Federal government going for broke
Editor’s note: The following is the first of a five-part series on government budgets and government spending that comprise the 2012 Keating Report. The topics we are covering include: federal budgets, state budgets, public-private partnerships, local government budget trends and government construction.
Federal revenues will rise to $2.64 trillion in 2012, up from $2.31 trillion in 2011, the Congressional Budget Office (CBO) says. CBO has predicted that the federal budget deficit for 2012 will reach $973 billion. The CBO, though, based its forecast on Congress’ Supercommittee successfully completing its work, which never happened. IHS Global Insight expects the federal budget deficit to narrow to $1.1 trillion from $1.3 trillion in 2011.
As the 2012 Keating Report was being prepared, legislative gridlock continued in Washington. Congress ultimately passed a two-month payroll tax cut extension backed by the White House. The legislation averted a New Year’s tax increase of two percentage points for millions of workers. Russell Price, senior economist for Minneapolis-based Ameriprise Financial Services, estimates that a full-year extension of the payroll tax holiday for workers would likely add between 750,000 and 1 million jobs in 2012.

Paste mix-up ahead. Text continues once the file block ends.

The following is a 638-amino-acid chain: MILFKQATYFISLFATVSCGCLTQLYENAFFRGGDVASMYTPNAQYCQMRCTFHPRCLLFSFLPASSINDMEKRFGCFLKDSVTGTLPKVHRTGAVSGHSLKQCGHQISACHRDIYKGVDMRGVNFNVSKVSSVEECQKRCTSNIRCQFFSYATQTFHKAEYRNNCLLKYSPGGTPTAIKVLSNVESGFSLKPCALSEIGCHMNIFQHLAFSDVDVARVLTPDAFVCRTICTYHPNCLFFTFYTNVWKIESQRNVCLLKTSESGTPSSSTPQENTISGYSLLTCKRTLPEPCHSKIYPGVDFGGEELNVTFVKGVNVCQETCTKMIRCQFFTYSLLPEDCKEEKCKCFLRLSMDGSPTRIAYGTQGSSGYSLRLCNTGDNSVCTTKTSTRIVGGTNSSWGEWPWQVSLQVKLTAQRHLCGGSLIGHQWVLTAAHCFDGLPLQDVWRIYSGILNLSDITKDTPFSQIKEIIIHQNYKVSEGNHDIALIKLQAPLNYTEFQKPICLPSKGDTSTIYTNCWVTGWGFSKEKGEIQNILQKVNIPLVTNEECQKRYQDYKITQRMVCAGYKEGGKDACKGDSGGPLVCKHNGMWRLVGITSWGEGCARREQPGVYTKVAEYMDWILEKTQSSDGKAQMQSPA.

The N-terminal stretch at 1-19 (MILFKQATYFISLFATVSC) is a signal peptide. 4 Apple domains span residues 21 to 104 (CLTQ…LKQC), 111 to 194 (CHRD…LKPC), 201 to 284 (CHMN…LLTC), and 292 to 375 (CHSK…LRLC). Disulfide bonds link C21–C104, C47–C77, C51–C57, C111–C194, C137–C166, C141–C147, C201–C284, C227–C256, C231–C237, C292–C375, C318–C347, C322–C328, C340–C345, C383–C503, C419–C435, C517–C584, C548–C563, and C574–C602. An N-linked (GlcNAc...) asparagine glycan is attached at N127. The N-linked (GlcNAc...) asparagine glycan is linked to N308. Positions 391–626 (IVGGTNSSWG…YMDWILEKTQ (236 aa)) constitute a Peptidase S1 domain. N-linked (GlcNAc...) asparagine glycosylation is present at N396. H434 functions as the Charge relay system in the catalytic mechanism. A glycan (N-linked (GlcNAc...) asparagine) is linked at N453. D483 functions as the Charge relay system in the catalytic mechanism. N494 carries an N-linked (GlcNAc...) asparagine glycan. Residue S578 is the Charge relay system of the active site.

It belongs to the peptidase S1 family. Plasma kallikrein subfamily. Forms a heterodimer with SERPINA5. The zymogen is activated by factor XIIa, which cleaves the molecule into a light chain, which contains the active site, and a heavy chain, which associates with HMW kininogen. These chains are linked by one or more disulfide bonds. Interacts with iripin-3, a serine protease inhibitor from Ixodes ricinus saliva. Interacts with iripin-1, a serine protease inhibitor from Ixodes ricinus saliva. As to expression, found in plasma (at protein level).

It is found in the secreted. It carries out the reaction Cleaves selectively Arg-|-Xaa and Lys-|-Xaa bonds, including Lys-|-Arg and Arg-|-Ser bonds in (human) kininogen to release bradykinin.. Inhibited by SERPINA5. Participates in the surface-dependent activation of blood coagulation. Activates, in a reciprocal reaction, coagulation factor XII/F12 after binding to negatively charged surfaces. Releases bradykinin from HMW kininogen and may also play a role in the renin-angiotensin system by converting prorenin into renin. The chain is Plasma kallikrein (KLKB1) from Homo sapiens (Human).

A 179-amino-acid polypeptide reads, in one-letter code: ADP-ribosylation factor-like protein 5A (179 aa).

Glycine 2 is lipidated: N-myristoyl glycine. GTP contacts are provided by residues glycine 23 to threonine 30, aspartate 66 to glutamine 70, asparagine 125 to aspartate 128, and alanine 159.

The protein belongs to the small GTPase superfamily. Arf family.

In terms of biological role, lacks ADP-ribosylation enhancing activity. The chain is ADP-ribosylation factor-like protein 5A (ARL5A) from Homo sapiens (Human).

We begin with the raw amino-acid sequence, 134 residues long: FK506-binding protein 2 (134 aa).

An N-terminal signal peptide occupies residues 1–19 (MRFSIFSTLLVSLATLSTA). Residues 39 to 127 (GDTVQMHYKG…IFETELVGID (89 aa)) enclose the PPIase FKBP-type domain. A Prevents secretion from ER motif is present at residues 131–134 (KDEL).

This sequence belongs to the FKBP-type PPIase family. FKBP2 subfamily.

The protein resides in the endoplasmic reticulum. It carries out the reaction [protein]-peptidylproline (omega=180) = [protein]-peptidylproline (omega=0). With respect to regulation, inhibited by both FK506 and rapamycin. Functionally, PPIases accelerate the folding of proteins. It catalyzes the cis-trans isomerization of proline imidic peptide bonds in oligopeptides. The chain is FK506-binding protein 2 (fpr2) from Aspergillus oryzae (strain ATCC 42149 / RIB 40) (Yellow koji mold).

To date, Congress has avoided a government shutdown, even if it has not seriously addressed the budget deficit. It was successful in passing legislation that will fund federal operations (to the tune of almost $1 trillion) through Sept. 30, 2012.
And yes, Congress is looking to add federal revenues through regulating online gambling. The Internet Gambling Regulation and Tax Enforcement Act of 2011 (H.R. 2230) has five co-sponsors. Two House committees are considering the legislation, which would amend the Internal Revenue Code to impose a tax on each Internet gambling licensee equal to 2 percent of all funds deposited by Internet gambling customers of such licensee for placing a bet or wager, and an additional 50 percent tax on unauthorized bets or wagers.